However, the decision to ignore, modify or not guarantee the conditions of the Accords’ implementation does not exempt the incoming administration of the responsibility and duty to address the precarious situation of Afro-Colombian human rights. We must remember that the Accords incorporated demands and rights already guaranteed by constitutional and legislative norms, as well as international commitments still binding in nature. These include the completion of regulation of Law 70 of 1993, various constitutional rulings and decrees, Precautionary Measures by the Inter-American Commission on Human Rights (IACHR), and the recommendations of international mechanisms of human rights monitoring, such as the CERD Committee, which monitors the implementation of the International Convention on the Elimination of All Forms of Racial Discrimination; all of which must be obligations for the President-elect to complete.

Any decisions that the incoming administration & Congress take must also guarantee Afro-Colombian communities’ right to prior consultation, and to free, prior, and informed consent. Guaranteeing this right within the framework of the upcoming National Development Plan for 2018-2022 must be a priority for the new administration and will be the focus of advocacy by the local and international communities. President-elect Duque’s proposed development plan presented during his campaign does not adequately recognize the rights of Afro-Colombian communities and promotes the continuity of economic policies that limit ethno-cultural rights and promote exclusion. Despite having the right to choose his own vision for the plan, Duque would do well to consult with the communities and not ignore rights already acknowledged. Prior administrations have not guaranteed the right to prior consultation in the elaboration of their National Development Plans, so the new president has the obligation to correct this practice.

Congress is also obligated to pass laws that guarantee the rights of Afro-Colombian communities, as well as to exert political control over the new administration. History has also shown the legislative branch to be weak in this respect. However, it will be important to make use of the role that Gustavo Petro and his supporting congressmen have, as promoters of Afro-Colombian communities’ rights, in correcting the current situation of structural exclusion of Afro-Colombians from the legislative process.  The mood and expectations of communities after the results of the election must therefore follow this perspective, accordingly.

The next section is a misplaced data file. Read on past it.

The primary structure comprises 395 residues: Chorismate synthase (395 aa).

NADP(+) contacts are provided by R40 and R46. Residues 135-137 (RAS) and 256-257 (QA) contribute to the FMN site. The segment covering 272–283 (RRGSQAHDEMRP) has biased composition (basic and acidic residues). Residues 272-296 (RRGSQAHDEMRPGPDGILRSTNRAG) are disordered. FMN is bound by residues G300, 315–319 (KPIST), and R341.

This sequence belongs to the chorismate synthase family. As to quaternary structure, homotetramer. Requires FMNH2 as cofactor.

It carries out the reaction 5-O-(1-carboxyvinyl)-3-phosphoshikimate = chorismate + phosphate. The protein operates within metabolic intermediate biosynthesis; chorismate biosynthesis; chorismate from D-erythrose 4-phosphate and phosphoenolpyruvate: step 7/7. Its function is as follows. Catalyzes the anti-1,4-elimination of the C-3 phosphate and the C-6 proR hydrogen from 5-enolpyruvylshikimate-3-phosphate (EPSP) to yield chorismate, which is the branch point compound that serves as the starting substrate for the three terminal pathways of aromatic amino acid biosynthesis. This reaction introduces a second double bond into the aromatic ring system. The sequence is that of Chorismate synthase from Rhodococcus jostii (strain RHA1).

The Institute on Race, Equality and Human Rights will continue to support and defend the fundamental rights of Afro-Colombian communities in this new stage of political and institutional processes. We are particularly committed to support initiatives that lead to the Colombian state’s implementation of its international commitments towards these communities. In this perspective, we offer the following specific recommendations:

  • The new administration must prioritize the adoption of measures to protect the life and personal integrity of all Afro-Colombian leaders at risk.
  • The President-elect must urgently express his support for Congress to expedite the passage of the Special Justice for Peace procedure law.
  • In the formulation of the 2018-2022 Development Plan, the new administration must include a guarantee to the right to prior consultation, and to free, prior, and informed consent for Afro-Colombian communities who are victims of the armed conflict.
  • In the new Development Plan, prioritize the inclusion and financing of public policies to comply with that stipulated by the Constitutional Court in Auto 05 of 2009, Auto 092 of 2008, and Decree 4635 of 2011.
  • The new administration, together with Congress, must prioritize the completion of regulations found in Law 70 of 1993.
  • The Colombian state must abide by recommendations from international human rights organizations, especially with relation to the rights of Afro-Colombian communities.